TOMS RIVER, NJ – Last month, the media scare of the week was the dreader murder hornet that was spotted in the Pacific Northwest this spring, but scientists don’t believe it to be a threat the toe east coast of the United States. The murder hornet is actually the Asian giant hornet. The new nickname was given to the hornet by the media this year.
“The species has not yet been detected this spring and we do not expect them on the East Coast,” said Dina M. Fonseca, director of the Center for Vector Biology at Rutgers University. “We do not know how the species arrived in the United States but it is important to not overreact.”
“The Asian giant hornet is unlikely to be present in New Jersey,” Fonseca said. “While citizens in the Pacific Northwest can help detect any emerging hornets this spring, which is critical for its control, the indiscriminate killing of bees, wasps, or other hornet lookalikes, would be detrimental because of beneficial roles these insects provide as plant pollinators and predators of agricultural pests.”
So what should New Jersey residents be worried about this year? Mosquitos and ticks. The unseasonably warm winter across much of the Mid-Atlantic could make for an unusually bad mosquito and tick season.
Related: New Jersey Tick Control.
According to Pests.Org, who create an annual tick season forecast, “For 2020, forecasters predict that the warm-weather months in the US will be a bad time for anyone who wants to avoid ticks, with tick populations likely to be larger than usual, and weather conditions likely to put ticks in range of people for much longer than average. And while some regions, most notably the Southeast, may not see more tick activity than usual, most states will experience the warmer, wetter conditions that drive tick populations—and the prospect of tick-borne diseases—skyward.”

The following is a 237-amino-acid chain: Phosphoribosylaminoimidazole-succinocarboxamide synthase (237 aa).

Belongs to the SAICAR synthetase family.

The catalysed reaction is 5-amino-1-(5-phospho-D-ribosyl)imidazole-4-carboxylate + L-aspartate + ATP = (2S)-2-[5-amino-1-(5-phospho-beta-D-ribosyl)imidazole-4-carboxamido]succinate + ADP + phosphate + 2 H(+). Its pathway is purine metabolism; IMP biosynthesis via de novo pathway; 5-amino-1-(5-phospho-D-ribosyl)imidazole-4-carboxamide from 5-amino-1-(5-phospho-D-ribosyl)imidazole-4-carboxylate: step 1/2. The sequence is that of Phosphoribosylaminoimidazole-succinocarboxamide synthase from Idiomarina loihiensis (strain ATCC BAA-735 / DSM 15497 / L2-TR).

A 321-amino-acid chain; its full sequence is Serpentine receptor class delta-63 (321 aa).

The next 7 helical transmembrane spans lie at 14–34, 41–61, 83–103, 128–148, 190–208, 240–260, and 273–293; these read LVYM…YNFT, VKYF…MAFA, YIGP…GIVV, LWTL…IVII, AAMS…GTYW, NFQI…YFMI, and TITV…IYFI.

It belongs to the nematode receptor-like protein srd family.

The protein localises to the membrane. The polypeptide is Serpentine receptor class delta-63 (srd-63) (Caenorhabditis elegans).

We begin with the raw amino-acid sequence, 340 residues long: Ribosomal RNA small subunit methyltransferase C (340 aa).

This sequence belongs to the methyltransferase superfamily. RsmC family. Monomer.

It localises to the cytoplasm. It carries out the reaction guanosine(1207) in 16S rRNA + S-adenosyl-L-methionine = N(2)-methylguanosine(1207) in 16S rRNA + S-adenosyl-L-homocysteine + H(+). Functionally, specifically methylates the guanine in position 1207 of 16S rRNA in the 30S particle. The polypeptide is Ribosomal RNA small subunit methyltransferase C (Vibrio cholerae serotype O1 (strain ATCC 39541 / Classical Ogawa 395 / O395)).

Tick season begins in April and ends by late October. Mosquito season is also now getting into full swing.
“High rates of mosquitoes are expected throughout the spring and summer in the Northeast in 2020. The expected wet weather combined with the heat—2020 is expected to be one of the six hottest years on record across the country—will bring more mosquitoes, thus the chance for more deadly diseases, to the area,” Pests.Org predicts. “Mosquito season will start in the Northeast around mid-April or early May, and it will last until mid- to late-October. On average, nighttime temperatures in the region dip below the magical 50-degree number in October, but depending on how warm this year is, it could stretch into November.”
Adam Horowitz, owner of LawnBuddy in New Jersey said he also expects to see a higher than normal level of mosquitos and ticks, saying Central New Jersey didn’t get cold enough this winter. For ticks to die off in the winter freeze, typically at least 10 more consecutive days of all-day sub-freezing temperature is required.
While the deep freeze doesn’t kill off all mosquitos and ticks, the warmer weather last winter doesn’t help homeowners at all.